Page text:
In 1972, Atari co-founder Nolan Bushell hired an electrical engineer named Allan Alcorn to work for his fledgling video game company. Alcorn was experienced in computer science but had never been involved in video game development, so Bushell set him a practice exercise: replicate a game with two paddles and a moving spot that he'd recently seen running on the Magnavox Odyssey. It was a simple tennis-based game, and Alcorn soon had his own version up and running.
However, he then had a rather important realisation: the game was boring.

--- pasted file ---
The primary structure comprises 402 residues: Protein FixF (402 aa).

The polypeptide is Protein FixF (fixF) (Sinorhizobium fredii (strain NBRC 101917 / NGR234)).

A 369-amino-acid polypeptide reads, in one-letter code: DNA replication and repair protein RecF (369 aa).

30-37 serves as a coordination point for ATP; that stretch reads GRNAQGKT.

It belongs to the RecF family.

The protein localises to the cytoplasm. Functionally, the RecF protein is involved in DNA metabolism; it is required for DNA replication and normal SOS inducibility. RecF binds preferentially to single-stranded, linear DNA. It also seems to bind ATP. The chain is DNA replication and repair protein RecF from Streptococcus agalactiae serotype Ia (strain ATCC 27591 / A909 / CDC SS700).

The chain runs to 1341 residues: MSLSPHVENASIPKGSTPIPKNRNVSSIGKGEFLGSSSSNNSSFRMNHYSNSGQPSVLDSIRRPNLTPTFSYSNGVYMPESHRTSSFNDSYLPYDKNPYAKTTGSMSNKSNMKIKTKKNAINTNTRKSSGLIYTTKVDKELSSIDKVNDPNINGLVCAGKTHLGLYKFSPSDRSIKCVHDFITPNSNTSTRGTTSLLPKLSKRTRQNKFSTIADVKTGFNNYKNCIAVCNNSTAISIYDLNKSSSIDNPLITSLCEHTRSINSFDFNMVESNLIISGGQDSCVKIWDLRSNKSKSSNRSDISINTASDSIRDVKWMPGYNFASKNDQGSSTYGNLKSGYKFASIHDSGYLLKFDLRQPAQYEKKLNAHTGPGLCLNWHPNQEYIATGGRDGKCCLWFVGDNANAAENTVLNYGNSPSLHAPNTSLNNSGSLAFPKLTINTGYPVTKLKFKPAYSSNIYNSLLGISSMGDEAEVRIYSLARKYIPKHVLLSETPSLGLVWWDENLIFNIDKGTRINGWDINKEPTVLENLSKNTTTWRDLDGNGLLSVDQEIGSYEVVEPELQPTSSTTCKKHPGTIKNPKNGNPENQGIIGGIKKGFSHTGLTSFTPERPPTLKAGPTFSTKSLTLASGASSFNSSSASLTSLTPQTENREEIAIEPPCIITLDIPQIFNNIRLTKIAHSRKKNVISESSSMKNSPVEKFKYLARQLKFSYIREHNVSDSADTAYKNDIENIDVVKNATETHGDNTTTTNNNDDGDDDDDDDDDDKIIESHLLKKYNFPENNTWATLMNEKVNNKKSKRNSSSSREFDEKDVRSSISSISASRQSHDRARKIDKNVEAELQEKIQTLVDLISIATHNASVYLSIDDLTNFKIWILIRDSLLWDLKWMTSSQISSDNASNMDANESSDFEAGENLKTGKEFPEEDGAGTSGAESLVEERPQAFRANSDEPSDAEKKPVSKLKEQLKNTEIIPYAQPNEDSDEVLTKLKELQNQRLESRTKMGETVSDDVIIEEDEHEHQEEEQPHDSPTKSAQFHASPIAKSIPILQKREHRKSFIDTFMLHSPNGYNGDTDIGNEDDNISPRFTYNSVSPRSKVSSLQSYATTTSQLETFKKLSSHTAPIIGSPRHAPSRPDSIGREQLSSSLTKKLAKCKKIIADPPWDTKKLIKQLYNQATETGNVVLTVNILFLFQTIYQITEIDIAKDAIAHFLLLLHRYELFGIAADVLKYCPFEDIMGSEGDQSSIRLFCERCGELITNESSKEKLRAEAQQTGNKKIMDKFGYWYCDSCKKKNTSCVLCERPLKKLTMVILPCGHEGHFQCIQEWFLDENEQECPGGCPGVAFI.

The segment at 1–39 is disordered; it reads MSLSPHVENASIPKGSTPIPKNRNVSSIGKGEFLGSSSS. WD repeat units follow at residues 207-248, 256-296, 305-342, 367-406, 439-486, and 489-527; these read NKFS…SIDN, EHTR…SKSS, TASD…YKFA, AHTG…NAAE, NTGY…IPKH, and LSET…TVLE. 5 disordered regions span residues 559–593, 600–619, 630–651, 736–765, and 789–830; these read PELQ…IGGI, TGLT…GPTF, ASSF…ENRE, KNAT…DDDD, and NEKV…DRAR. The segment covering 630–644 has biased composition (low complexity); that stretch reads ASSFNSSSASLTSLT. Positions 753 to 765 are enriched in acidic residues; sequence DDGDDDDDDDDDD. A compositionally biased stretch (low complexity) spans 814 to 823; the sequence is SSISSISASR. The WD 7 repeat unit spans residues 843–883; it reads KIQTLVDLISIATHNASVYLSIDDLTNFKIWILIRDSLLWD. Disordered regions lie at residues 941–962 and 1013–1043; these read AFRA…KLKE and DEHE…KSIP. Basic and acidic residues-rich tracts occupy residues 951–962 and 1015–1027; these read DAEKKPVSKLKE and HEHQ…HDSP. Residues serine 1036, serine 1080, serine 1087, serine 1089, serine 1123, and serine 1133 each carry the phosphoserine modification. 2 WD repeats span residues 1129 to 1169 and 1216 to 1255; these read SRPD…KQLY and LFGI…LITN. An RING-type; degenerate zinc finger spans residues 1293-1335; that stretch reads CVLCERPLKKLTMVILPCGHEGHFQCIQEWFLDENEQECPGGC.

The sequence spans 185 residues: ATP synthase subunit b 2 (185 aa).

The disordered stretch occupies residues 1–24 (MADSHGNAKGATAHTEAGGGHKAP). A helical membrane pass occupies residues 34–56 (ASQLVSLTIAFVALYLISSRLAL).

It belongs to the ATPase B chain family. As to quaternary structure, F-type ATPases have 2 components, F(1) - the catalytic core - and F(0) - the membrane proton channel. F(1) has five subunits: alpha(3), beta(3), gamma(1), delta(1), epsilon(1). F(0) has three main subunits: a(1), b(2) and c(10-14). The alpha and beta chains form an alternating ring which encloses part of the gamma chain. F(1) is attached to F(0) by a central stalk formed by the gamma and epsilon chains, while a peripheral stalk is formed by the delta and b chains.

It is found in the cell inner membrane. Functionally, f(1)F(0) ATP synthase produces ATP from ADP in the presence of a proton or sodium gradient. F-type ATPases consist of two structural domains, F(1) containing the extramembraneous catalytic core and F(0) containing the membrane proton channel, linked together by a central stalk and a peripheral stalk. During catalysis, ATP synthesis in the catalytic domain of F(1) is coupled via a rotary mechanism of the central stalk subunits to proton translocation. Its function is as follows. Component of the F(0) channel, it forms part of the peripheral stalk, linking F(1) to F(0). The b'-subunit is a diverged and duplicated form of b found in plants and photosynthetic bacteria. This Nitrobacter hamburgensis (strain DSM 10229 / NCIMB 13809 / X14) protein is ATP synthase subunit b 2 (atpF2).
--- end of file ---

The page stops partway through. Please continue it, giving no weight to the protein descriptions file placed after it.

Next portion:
Alcorn looked at the programmed ruleset and decided to make a few small changes in an effort to make the gameplay more enjoyable. The paddle was split into eight sections, each returning the ball on a slightly different angle, and the ball was made to slowly accelerate the longer it stayed in play. The end result, PONG, so impressed Bushnell that he immediately decided to publish it through Atari, and the rest is history.
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